To do so at the Cup level, consistency and communication will be the key. So far, Montoya’s 2009 results prove the former and his burgeoning relationship with crew chief Brian Pattie demonstrate the latter. The experienced head wrench, Montoya’s third after Donnie Wingo and Jimmy Elledge, has not been afraid to try aggressive setups. But most importantly, he appears to have, if not tamed, then at least reigned in Montoya’s natural exuberance and fierce competitive juices.
Earnhardt Ganassi Racing president Steve Lauletta agrees.
“What I see is a really strong balance and respect for each other,” he said recently. “There’s a ‘balance,’ meaning Brian is very calm and keeps things at the same level during the race. He also keeps Juan pumped up behind the wheel and understanding what is going on around him.”
The balance has led, in turn, to a more relaxed attitude behind the wheel. “Believe it or not, he has gotten a lot more patient,” said Keith “Hoss” Armstrong, the tire specialist on the Target Chevy, who worked with Montoya in IndyCar and has been alongside the Colombian for his three years in stock cars. “That first season, he would beat and bang and tear the car up the first half of the race. Now, he’s learning to pick and choose what he does and save the car more for the end and try to keep the fenders on them.” Pattie concurs. “He’s racing with a different attitude. His reputation precedes him. We have to be smarter and race maybe a little cleaner because we race these guys every week for 36 weeks. Enemies don’t help you any.”
A renewed commitment to patience will pay dividends for Montoya in the long-term, but an equally important component to his success so far this year has been the transition from Dodge to Chevy engines. The merger of DEI and Ganassi has not been a resounding success, ‘tis true, but Montoya has clearly benefited from the fledgling organization’s decision to keep the Chevy powerplants. The additional horsepower has helped him run better and finish higher, and the enhanced quality of his rides is not lost on the driver of the Target No. 42 car.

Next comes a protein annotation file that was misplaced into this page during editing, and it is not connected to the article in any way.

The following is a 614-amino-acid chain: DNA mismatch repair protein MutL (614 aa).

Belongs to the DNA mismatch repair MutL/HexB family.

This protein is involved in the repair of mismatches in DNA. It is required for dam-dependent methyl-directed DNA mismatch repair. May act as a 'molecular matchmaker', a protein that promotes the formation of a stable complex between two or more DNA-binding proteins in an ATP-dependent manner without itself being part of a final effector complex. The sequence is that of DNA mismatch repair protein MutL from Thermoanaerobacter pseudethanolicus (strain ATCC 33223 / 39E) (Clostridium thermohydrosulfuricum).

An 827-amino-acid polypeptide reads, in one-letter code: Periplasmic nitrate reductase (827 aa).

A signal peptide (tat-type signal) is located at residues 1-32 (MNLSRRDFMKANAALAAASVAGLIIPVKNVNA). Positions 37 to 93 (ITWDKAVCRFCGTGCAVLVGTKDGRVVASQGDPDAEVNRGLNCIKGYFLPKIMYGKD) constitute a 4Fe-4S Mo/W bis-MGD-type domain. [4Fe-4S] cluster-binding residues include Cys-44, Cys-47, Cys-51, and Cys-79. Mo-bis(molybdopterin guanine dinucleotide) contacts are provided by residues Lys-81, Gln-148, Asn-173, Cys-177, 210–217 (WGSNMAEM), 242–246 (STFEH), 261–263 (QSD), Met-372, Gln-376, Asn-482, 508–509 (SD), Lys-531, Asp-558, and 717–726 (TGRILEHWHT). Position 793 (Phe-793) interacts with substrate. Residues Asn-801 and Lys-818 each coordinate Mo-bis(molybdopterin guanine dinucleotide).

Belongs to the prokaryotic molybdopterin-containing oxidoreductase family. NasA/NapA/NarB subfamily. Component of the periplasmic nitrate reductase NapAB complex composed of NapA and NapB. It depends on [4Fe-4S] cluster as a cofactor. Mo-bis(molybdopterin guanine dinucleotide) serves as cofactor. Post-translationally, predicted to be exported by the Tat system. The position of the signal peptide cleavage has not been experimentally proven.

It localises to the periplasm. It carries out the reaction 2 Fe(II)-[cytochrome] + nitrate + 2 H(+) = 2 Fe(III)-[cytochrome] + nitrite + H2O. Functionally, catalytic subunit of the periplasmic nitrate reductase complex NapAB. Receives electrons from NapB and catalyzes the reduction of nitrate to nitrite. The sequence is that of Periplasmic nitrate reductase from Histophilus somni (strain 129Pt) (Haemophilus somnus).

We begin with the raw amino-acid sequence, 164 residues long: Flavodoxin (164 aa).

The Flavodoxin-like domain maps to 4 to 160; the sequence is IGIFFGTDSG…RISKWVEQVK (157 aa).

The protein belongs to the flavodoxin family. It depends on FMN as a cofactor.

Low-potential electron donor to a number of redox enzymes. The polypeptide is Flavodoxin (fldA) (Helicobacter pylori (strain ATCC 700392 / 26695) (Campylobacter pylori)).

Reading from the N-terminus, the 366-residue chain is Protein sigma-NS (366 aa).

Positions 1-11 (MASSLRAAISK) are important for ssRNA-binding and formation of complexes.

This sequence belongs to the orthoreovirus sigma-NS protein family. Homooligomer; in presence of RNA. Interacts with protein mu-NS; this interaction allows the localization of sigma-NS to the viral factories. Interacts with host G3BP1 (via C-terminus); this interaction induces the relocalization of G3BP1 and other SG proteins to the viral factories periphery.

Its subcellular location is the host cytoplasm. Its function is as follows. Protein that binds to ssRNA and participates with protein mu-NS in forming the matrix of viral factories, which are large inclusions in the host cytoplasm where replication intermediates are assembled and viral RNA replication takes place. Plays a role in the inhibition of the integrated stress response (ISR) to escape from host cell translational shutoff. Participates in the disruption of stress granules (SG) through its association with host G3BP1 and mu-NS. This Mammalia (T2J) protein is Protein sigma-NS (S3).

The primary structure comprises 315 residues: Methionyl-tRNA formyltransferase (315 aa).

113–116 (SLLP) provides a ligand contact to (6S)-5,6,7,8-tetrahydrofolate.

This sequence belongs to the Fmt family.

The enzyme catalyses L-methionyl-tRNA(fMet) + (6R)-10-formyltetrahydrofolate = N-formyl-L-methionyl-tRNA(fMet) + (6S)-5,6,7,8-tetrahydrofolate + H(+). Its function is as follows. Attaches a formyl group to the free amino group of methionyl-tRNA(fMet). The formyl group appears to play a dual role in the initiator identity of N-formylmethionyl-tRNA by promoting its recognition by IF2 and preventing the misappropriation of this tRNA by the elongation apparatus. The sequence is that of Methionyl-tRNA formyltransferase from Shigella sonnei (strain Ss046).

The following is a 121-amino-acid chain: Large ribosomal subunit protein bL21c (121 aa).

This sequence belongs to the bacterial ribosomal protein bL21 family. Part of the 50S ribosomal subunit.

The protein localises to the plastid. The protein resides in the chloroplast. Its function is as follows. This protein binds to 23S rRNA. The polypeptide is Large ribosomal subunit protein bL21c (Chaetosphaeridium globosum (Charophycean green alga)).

“A good car makes a driver look good, a bad car makes a driver look really bad,” he explained. “Everybody at Earnhardt Ganassi is doing such a good job. Everybody’s pumped up and excited about it. It shows where the team is heading.”
“Right now, I don’t really care where we go. We seem to run good everywhere.”
That feeling’s a good one to have this week, as there cannot be many (any?) Sprint Cup circuits the Colombian looks forward to visiting more than Infineon, the track next up on the schedule. Montoya has excelled in both his previous visits to the road course in wine country, winning his first (and to date only) Sprint Cup race on his maiden visit, and finishing a creditable 6th last year. In other words, it’s a fantastic opportunity for Montoya to claw his way up the points ladder and into the hallowed top 12.
With 11 races to run before the Chase field cuts off post-Richmond in September, Montoya’s performances this weekend at Infineon and in August at Watkins Glen will be critical markers in his quest to make the Chase. Trips to friendly tracks — Chicagoland and Indianapolis, not to mention a return to Michigan — will also help the Bogota, Colombia native. And if he can finally put together a finish that matches his qualifying efforts at a restrictor plate track (he won his first ever pole at Talladega in April), there’s no reason Montoya shouldn’t finish well in the July 4th classic when the series returns to Daytona.
In short, the time really is now for Juan Pablo Montoya to stake his claim for a spot in the 2009 Chase field. Infineon affords him the beginning of a golden chance to pile pressure on the occupants of those top 12 berths, and Montoya needs to make it count. For if he wants to make his first Chase, and in doing so become the first foreign-born driver to make the field of 12, he will have to back up his quote and indeed run well everywhere week in, week out across the sweltering summer months. That final, grueling test starts Sunday, and won’t let up until the checkered flag flies at Richmond in September.
And should Montoya make it that far — the fun will only just be beginning.